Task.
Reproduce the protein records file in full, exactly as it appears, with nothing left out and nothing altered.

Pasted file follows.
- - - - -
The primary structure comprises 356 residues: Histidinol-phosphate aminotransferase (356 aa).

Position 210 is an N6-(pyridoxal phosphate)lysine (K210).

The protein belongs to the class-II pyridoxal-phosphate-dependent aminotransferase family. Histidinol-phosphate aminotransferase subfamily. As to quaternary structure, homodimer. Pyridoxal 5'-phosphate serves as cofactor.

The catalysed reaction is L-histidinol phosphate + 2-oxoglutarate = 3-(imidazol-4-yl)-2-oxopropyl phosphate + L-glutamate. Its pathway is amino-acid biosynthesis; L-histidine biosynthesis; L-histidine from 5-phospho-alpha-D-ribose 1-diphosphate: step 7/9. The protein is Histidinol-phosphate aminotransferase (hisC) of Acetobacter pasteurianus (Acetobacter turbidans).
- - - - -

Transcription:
The primary structure comprises 356 residues: Histidinol-phosphate aminotransferase (356 aa).

Position 210 is an N6-(pyridoxal phosphate)lysine (K210).

The protein belongs to the class-II pyridoxal-phosphate-dependent aminotransferase family. Histidinol-phosphate aminotransferase subfamily. As to quaternary structure, homodimer. Pyridoxal 5'-phosphate serves as cofactor.

The catalysed reaction is L-histidinol phosphate + 2-oxoglutarate = 3-(imidazol-4-yl)-2-oxopropyl phosphate + L-glutamate. Its pathway is amino-acid biosynthesis; L-histidine biosynthesis; L-histidine from 5-phospho-alpha-D-ribose 1-diphosphate: step 7/9. The protein is Histidinol-phosphate aminotransferase (hisC) of Acetobacter pasteurianus (Acetobacter turbidans).